To say plainly, in the UK there is traing before and after MRCS. If you do both type of TRAINING in the UK then you are on your route to CCT if you do one (mostly after MRCS), then you will get CESR-CP, if none then you have to take CESR.
      So, a doctor in the UK can also apply for CESR, if they never got into any formal training job. After MRCS you have to join a training for a specific surgical specialty (or EM training if you wish), that will be your route to get CESR-CP (Combined programme) not CCT.
      It doesn’t matter in the UK. Some foreign medical regulatory boards maynot accept your specialist registration via CESR or CESR-CP, CCTs are more accepted.

    1. You still switch to EM and apply for ST3 EM, if you had achieved EM competencies. But to proceed from ST3 to ST4 you need to pass FRCEM Intermediate exam.

  3. Thank you for your well organized explicitly discussed post on this topic.
    I am a doctor from Bangladesh. Completed MRCS and cleared OET recently.Currently enrolled in the MS (Neurosurgery) residency program. I am planning to shift to UK and pursue my career in EM. I have one and half year experience of working in the accident and emergency department ( Here we don’t have any specific faculty as EMERGENCY MEDICINE), 3 months in ICU, 3 months in Anaesthesia, 6 months in Neuroemergency as part of the MS residency curriculum. WILL THESE EXPERIENCES BE COUNTED THERE? HOW CAN I GET MY ACCS EM SIGNED OFF?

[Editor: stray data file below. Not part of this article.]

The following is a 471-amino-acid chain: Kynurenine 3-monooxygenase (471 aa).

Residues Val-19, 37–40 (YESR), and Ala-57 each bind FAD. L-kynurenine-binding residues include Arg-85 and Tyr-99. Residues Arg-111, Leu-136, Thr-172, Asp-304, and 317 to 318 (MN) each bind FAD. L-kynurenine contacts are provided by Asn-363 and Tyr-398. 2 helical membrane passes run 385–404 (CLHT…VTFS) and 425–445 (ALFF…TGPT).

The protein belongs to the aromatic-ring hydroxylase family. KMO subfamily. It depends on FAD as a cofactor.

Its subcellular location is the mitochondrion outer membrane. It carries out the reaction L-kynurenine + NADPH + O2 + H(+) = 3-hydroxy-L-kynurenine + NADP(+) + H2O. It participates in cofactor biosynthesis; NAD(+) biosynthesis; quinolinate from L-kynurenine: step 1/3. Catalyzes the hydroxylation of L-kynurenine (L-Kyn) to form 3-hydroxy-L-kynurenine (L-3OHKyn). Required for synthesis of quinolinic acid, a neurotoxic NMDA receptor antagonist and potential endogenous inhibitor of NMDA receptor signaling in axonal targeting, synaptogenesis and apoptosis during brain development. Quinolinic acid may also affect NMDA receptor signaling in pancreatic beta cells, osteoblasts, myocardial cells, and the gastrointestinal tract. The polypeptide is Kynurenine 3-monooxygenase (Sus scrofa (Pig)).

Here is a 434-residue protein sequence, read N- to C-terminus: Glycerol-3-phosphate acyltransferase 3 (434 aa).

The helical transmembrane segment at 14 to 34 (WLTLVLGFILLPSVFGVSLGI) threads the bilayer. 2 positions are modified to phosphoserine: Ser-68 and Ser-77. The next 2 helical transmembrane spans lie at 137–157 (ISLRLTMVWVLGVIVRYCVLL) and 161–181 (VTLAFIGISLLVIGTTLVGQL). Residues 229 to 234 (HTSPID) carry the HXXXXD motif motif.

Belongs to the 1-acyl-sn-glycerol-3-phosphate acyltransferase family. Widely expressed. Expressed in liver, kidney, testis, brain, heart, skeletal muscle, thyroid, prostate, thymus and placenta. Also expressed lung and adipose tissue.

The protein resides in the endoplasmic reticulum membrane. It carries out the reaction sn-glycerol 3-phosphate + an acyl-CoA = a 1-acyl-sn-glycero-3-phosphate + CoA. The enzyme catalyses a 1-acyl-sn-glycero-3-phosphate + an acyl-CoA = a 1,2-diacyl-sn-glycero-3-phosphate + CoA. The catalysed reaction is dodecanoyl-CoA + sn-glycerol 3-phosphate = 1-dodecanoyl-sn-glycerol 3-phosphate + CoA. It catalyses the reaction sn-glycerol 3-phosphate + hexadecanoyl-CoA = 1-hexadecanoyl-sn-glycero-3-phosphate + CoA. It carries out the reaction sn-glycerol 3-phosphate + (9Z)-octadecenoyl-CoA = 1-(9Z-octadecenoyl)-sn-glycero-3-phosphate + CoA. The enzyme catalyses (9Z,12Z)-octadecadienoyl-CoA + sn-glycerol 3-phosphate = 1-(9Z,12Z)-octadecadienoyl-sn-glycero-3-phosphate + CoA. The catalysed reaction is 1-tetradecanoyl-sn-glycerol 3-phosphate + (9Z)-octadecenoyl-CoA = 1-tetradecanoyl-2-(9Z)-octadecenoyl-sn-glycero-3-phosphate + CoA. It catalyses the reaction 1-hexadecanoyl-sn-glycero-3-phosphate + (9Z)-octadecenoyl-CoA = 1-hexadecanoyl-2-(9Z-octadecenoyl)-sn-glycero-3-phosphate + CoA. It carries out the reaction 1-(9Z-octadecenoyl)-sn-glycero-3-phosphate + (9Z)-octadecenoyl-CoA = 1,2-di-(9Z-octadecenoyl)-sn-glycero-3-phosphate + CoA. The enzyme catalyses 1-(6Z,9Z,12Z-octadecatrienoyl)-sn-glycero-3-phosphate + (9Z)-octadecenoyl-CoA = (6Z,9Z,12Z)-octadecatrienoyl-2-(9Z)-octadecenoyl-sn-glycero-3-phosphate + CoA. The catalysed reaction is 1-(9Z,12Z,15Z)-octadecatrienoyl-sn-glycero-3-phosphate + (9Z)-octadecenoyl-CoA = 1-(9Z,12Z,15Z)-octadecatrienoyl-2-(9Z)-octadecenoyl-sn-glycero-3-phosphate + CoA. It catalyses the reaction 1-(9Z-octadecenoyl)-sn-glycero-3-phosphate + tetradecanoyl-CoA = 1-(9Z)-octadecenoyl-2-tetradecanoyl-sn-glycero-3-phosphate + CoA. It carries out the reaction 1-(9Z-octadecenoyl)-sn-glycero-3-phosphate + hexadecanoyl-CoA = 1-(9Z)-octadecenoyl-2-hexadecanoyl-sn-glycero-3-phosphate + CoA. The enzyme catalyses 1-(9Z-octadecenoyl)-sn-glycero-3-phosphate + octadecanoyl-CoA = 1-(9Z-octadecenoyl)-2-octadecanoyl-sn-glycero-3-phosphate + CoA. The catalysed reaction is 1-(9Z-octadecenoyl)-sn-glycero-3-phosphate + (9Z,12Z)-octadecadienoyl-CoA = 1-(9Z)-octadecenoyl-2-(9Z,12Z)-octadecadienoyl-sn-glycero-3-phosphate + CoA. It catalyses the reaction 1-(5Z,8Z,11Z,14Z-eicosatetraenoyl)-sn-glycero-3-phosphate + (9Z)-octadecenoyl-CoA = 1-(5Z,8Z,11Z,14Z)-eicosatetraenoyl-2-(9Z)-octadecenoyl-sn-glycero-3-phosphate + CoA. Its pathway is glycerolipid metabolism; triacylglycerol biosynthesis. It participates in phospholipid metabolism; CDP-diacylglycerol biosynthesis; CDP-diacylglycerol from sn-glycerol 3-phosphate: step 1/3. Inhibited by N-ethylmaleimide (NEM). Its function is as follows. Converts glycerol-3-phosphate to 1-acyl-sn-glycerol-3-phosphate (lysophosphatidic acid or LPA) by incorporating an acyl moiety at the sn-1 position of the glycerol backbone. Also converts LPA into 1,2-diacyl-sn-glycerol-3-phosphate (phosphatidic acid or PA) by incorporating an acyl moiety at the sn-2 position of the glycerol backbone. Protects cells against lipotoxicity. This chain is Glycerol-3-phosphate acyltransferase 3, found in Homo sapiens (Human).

I have completed diploma in medical ultrasound and a post graduate certificate course in echocardiogram. I attended workshops on mechanical ventilation, ABG sampling, chest drain, ECG and imagings, Basic surgical skills and ATLS in my home country. Would these help me to get into a training program in EM there?
    Moreover, I have several other questions. Would you please run through these if you are free;
    1.What can be the best possible first job to pursue career in emergency medicine? (Keeping in mind if it is necessary to sign off the alternative foundation training certificate and alternative core competence certificate)